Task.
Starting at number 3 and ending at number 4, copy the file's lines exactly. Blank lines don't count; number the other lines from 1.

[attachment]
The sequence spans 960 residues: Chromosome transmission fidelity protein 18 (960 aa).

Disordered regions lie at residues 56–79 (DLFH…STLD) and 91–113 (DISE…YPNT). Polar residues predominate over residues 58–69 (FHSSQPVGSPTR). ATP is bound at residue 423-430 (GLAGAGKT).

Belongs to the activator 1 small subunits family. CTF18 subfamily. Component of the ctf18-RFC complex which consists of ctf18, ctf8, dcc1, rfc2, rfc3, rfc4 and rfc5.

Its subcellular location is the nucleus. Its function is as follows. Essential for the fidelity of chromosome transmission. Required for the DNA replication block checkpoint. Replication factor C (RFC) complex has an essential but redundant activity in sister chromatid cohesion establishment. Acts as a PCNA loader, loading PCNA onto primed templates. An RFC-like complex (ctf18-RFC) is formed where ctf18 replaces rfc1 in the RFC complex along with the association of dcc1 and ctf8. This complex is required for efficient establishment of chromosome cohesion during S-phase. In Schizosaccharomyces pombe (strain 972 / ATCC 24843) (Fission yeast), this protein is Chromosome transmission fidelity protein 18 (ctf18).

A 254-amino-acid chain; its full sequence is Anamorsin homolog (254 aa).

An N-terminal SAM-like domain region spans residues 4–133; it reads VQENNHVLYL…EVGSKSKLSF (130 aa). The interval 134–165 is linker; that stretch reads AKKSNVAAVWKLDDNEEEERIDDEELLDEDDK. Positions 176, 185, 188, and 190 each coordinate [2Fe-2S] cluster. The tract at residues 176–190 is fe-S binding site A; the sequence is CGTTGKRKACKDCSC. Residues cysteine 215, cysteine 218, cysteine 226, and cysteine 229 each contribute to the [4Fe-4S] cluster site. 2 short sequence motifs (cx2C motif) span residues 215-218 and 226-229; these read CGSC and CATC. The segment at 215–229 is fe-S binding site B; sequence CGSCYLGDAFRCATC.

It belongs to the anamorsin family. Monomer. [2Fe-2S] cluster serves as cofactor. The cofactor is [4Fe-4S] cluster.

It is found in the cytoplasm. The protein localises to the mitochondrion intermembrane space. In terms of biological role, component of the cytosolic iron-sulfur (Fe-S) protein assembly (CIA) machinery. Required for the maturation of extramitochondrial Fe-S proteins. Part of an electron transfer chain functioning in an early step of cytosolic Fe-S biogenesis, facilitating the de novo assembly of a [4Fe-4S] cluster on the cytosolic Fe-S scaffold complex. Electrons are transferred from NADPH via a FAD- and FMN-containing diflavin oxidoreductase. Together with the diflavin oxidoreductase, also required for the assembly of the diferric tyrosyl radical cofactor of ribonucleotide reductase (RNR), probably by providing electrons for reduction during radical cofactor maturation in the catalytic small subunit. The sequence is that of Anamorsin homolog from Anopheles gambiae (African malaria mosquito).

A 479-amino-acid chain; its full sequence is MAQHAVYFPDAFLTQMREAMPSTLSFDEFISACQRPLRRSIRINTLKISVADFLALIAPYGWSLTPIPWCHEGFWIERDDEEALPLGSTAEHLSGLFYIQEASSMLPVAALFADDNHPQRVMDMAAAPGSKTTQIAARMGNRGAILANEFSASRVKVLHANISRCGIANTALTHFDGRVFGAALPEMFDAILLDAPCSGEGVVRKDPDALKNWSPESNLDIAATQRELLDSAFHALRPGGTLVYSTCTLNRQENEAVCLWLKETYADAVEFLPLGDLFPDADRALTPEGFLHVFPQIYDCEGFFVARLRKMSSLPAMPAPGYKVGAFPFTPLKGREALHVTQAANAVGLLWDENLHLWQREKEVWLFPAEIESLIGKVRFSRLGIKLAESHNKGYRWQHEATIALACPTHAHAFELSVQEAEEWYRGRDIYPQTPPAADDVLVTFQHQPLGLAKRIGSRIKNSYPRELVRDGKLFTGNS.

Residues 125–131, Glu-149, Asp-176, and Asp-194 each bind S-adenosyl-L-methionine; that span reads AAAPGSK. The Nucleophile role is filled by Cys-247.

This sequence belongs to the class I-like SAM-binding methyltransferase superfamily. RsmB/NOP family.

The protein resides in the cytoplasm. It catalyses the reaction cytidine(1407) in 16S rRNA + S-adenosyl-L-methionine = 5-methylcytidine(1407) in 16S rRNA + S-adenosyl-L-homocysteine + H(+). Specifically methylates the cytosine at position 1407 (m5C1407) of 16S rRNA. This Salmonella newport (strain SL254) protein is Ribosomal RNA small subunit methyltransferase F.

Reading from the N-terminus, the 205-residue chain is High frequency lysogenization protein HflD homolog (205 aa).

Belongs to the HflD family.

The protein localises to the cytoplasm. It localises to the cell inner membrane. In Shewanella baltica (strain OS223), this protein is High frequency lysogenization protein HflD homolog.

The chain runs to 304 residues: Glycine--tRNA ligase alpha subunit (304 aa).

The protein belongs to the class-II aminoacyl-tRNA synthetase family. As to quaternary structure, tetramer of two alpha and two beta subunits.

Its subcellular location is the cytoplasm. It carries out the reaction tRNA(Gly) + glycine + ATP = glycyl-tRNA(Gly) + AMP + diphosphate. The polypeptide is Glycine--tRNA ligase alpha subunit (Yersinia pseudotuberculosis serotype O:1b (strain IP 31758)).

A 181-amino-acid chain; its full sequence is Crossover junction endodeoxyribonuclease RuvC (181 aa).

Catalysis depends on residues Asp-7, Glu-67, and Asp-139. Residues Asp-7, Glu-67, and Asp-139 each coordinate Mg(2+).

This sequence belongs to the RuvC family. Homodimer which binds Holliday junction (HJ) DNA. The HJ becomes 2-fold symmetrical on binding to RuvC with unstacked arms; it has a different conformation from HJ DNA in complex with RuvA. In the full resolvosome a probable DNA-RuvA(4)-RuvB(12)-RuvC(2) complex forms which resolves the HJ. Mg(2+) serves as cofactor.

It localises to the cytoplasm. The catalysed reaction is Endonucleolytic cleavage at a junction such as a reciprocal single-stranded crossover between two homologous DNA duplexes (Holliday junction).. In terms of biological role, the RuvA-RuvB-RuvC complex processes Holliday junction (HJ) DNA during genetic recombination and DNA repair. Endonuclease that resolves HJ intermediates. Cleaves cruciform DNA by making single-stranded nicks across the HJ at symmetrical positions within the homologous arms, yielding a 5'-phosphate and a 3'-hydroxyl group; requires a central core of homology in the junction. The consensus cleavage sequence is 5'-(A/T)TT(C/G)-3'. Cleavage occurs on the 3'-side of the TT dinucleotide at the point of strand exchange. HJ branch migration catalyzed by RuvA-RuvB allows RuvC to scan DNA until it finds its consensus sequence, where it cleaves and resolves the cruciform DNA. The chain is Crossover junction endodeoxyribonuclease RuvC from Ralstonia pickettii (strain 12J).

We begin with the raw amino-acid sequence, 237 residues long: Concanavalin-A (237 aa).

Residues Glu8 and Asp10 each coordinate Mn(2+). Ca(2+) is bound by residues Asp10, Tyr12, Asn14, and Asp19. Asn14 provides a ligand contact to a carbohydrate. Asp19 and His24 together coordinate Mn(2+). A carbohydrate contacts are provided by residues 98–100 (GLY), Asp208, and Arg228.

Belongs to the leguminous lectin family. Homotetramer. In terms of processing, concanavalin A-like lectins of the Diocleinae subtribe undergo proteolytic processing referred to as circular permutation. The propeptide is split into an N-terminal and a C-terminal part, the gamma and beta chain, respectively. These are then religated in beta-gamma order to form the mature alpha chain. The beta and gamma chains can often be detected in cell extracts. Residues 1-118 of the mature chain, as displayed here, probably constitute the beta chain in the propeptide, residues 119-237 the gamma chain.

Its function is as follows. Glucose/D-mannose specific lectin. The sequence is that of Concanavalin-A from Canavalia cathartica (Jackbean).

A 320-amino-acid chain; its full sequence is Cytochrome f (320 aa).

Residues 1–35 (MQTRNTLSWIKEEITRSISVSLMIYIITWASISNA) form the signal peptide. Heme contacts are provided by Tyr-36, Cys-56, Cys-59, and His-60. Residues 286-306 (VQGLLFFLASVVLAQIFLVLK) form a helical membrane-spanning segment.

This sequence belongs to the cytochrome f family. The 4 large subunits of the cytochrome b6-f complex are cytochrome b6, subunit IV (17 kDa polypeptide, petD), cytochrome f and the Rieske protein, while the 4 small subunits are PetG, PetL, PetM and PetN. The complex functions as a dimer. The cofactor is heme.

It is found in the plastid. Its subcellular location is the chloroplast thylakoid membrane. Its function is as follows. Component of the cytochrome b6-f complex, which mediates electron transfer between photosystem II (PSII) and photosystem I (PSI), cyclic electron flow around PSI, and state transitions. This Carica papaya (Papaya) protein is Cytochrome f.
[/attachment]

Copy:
Belongs to the activator 1 small subunits family. CTF18 subfamily. Component of the ctf18-RFC complex which consists of ctf18, ctf8, dcc1, rfc2, rfc3, rfc4 and rfc5.

Its subcellular location is the nucleus. Its function is as follows. Essential for the fidelity of chromosome transmission. Required for the DNA replication block checkpoint. Replication factor C (RFC) complex has an essential but redundant activity in sister chromatid cohesion establishment. Acts as a PCNA loader, loading PCNA onto primed templates. An RFC-like complex (ctf18-RFC) is formed where ctf18 replaces rfc1 in the RFC complex along with the association of dcc1 and ctf8. This complex is required for efficient establishment of chromosome cohesion during S-phase. In Schizosaccharomyces pombe (strain 972 / ATCC 24843) (Fission yeast), this protein is Chromosome transmission fidelity protein 18 (ctf18).